tomb(redirected from Chest tomb)
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an architectural structure, or sarcophagus, containing the body of a dead person as distinguished from a monument erected over a grave. Monumental burial structures that serve as tombs are called mausoleums.
Tombs perpetuate in monumental architectural form and durable building materials the memory of a deceased person (originally, mainly a ruler) and by artistic means glorify his deeds. Such tombs as this are the immense ancient Egyptian pyramids, suggesting the grandeur and immortality of the divine pharaoh, and the mastabas for burying the nobility, as well as the Mycenaean vaulted tombs and the rock tombs in India, the Near East, and Etruria. A unique complex of tombs of the second and third centuries with carefully worked facades (exhibiting an original interpretation of elements of the Roman order) is found in Petra, the capital of the Nabatain Kingdom (Jordan). Cenotaphs are widespread among many peoples. Beginning in the fourth century B.C. the tendency to commemorate individual persons was expressed in monumental architectural structures in the Hellenistic world (the mausoleum, that is, the tomb of Mausolus, the king of Caria, in Halicarnassus). In their variety of form and dimension the tombs of ancient Rome are of great interest, for example, the tomb of Cecilia Metella and of Eurysakes (both from the first century B.C.), the tomb of the emperor Augustus (A.D. 28). and the tomb of the emperor Hadrian (A.D. 135–140). The monumental tombs of China and Korea are noteworthy for their skillful blend of architectural forms and for their wealth of sculptural decoration. Striking decorations, multicolored incrustations of gems and of glazed tiles are characteristic of the domed tombs of India (the Taj Mahal at Agra) and Central Asia (the Gur-Amir in Samarkand).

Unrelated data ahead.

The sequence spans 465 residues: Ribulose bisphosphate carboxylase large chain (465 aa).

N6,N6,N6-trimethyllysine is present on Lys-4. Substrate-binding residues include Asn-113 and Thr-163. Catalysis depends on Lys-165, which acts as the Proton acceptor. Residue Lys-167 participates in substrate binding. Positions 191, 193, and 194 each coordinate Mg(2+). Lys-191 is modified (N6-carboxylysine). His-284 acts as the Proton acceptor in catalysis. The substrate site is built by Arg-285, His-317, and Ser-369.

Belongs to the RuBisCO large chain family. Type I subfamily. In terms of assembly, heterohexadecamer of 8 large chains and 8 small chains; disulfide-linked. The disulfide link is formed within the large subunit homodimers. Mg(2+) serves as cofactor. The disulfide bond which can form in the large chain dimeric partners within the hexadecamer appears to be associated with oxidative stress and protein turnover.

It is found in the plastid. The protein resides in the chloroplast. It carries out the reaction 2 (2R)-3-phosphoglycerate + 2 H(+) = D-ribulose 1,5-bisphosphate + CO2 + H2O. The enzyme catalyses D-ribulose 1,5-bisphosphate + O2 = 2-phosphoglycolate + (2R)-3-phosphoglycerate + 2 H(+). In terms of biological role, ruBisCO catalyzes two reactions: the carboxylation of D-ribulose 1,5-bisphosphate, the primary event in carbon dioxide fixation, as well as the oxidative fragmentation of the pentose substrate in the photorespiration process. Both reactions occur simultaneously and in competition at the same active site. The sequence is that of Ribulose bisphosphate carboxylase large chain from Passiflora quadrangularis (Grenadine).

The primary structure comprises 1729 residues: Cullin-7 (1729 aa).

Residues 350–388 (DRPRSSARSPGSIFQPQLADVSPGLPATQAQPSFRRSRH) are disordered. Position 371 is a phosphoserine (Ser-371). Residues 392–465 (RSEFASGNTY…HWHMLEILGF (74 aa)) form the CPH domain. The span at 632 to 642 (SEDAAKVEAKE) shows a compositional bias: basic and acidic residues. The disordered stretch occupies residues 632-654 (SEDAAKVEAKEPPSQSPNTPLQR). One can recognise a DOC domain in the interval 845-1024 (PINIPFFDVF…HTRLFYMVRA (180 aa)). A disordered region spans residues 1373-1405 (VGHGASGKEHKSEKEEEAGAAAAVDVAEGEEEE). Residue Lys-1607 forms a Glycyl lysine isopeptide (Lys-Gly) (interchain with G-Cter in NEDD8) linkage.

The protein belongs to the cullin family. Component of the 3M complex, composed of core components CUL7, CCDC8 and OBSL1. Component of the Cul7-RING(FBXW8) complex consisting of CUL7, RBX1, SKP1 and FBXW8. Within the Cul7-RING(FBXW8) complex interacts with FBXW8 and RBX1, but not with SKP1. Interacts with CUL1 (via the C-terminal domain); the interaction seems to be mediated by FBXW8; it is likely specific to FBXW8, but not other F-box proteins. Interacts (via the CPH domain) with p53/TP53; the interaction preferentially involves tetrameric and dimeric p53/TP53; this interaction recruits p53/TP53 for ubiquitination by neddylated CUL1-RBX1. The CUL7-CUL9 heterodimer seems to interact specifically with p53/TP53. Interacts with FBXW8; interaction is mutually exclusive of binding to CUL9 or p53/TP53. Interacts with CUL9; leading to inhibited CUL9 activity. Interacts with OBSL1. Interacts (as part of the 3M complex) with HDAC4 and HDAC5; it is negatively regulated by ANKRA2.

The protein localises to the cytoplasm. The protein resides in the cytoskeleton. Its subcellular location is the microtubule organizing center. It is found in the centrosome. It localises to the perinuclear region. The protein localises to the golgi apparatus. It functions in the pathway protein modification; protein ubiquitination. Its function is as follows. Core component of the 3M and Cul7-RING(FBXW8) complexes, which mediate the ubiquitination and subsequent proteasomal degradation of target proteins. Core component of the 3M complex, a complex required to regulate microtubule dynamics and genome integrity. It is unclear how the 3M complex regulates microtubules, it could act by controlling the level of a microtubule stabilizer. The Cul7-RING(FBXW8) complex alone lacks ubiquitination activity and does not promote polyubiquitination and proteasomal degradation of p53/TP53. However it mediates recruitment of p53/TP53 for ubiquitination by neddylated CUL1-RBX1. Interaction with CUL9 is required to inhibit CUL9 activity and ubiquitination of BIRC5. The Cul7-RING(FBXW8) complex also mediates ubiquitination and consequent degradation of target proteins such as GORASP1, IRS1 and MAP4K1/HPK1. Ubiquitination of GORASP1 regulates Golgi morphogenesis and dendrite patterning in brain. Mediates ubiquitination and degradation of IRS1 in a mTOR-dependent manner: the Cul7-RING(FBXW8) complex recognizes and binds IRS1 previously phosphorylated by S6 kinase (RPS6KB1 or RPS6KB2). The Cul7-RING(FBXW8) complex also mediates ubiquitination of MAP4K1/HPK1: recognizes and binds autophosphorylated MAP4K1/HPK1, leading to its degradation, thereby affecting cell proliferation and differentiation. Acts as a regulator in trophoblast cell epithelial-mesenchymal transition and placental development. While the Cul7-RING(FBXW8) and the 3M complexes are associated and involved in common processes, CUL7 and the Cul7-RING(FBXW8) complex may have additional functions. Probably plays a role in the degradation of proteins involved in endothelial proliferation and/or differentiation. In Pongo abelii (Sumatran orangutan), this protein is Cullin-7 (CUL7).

In Western Europe tombs were placed inside churches. European tombs usually include the recumbent sculptured figure of the deceased on the sarcophagus. Tombs of the early Middle Ages typically have little decoration, and the figure of the deceased is portrayed in a stylized manner. Later, forms and decoration gradually became more complex. Elaborate, sometimes arched, canopies were erected over the sarcophagi and numerous statues—of the Virgin, angels and mourners—were introduced, as well as reliefs with many figures. There was a striving after likeness in portraiture; at first outward resemblance was sought and. later, a vividly expressive likeness conveying the unique features of a particular personality (the tombs of the Medici by Michelangelo in the Medici chapel of the Church of San Lorenzo in Florence. 1520–34). In 17th-century tombs strength of feeling and sincerity give way to an incongruous mingling of fantastic and real images, mannered expression, and virtuosity in the working of materials, as exemplified by the tombs of the Italian artist L. Bernini in St. Peter’s Church in Rome.
In the 18th and 19th centuries tombs become more severe in form and decoration, such as the mausoleum in Berlin-Charlottenburg and the tomb of M. I. Kutuzov in the Kazan Cathedral in Leningrad. The V. I. Lenin Mausoleum in Moscow is an example of the tomb architecture of our time.
M. B. MIKHAILOVA [7–1014–2; updated]